Rent Control? Not in Israel

The issue of rent control was one of the most pressing during the social protests of 2011. Despite some attempts by Israeli MKs, not much has changed.

During the first week of July 2011, Daphni Leef posted an event in Facebook. Under the heading "Emergency situation - take a tent and make a point," she announced that she would erect a tent in Tel Aviv's Habima square on the night of July 14 to protest housing prices. An array of reasons brought hundreds of thousands of Israelis to participate in social protest demonstrations that summer, and the scarcity of housing - the destruction of the dream of owning an apartment and rental prices that don't stop rising - was one of the leading reasons.

Several MKs presented bills in the last Knesset aimed at controling rent. The government opposed all of them, for a mixture of practical and ideological reasons according to which free market forces should not be interfered with, even if their faults are obvious to all. For supporters of the capitalist approach, the very idea of controling rental prices borders on abomination.

However, such control, in various versions, has existed for many years in countries such as the United States (including in New York and Los Angeles ), Canada, the Netherlands and France - not exactly maligned centers of communism. A report by the Knesset's Research and Information Center a few years ago noted that legislation in most countries places limits on landlords - for example, regarding the possibility of truncating the rental period - designed to "prevent a situation whereby landlords evict existing tenants, who pay controlled rent, in order to bring in new tenants who could be charged a higher rent."

According to past assessments, based mainly on websites that publicize apartments for rent, rental prices have jumped by tens of percent in the past five years, a trend that is continuing today.

The most determined Knesset member on this issue is Shlomo Molla (Kadima ), who continued to present the same bill, despite it being rejected every time by the coalition. Molla's bill has two main components: a ban on raising rent within a year of signing a contract, and limiting such hikes to the cost-of-living index plus five percent.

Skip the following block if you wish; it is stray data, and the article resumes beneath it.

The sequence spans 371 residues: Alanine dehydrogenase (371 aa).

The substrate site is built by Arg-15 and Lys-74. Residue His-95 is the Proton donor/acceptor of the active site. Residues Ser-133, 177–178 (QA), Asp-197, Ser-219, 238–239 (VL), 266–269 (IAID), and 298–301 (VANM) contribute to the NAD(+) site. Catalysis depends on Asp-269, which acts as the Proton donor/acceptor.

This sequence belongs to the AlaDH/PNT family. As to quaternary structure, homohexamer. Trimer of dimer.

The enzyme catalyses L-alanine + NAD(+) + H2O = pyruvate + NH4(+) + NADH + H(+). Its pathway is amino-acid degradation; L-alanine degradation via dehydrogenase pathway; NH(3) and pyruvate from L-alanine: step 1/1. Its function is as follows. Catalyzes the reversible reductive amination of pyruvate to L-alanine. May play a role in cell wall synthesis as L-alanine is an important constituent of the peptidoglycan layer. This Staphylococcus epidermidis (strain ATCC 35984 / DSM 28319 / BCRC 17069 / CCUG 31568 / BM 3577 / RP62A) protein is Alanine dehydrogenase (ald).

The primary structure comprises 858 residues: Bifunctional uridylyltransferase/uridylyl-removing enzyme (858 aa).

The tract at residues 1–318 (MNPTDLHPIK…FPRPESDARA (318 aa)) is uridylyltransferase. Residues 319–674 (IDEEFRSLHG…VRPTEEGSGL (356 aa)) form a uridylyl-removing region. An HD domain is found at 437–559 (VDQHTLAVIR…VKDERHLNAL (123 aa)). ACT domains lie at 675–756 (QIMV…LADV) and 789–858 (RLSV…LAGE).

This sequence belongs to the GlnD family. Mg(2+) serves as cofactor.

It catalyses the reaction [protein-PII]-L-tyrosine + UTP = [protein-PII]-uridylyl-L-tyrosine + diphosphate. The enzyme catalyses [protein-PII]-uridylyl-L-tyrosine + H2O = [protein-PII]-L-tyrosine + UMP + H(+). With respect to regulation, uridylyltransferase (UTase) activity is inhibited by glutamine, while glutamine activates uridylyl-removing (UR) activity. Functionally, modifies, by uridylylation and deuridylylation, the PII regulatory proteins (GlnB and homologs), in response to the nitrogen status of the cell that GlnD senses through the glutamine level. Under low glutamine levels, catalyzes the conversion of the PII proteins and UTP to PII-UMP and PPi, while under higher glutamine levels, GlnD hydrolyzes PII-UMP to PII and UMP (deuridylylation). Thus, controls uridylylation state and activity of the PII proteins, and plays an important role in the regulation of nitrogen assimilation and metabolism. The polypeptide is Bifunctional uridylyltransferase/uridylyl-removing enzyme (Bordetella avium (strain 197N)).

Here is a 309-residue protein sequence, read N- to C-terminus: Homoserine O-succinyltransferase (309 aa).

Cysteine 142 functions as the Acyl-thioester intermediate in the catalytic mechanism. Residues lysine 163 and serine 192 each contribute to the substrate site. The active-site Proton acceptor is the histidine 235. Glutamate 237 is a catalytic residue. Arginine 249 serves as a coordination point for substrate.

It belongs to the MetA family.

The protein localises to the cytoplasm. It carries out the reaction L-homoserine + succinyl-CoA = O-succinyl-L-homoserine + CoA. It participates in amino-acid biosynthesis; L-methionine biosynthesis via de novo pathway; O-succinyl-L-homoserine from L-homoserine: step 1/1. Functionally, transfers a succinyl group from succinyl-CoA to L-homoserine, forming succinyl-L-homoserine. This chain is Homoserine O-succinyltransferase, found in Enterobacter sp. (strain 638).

"In Israel it is accepted practice to assume that there is no interference in the rental market in developed countries, but in practice Israel is one of the few countries in the developed world that does not concern itself with rental conditions, prices or the frequency of price rises," reads the bill's preamble. The bill was rejected three times, the last being on November 2, 2011. Three days later Molla tabled the bill for the fourth time, together with the three Meretz MKs Nitzan Horowitz, Zahava Gal-On and Ilan Gilon.

In opposition to the bill, Justice Minister Yaakov Neeman said: "I have to tell you, respected Knesset members, that this bill puts an unreasonable limitation on the freedom to willfully enter a contract and harms ownership rights in an unreasonable manner. I want to emphasize: Every interference in the market ultimately harms the weak population. The government is striving to take various steps to promote accessible housing, which will bring about an easing of this issue [more] than this bill."

Neeman was referring to a series of tenders published by the Housing and Construction Ministry to market plots across the country. In some of the tenders, the winner will be obliged to maintain controled rental prices for up to 10 years. The Housing Ministry is convinced that this will solve the dearth of rental apartments.

Other observers believe in this solution far less, partially because the percentage of apartments intended for controled rent is insignificant.

Alon Ron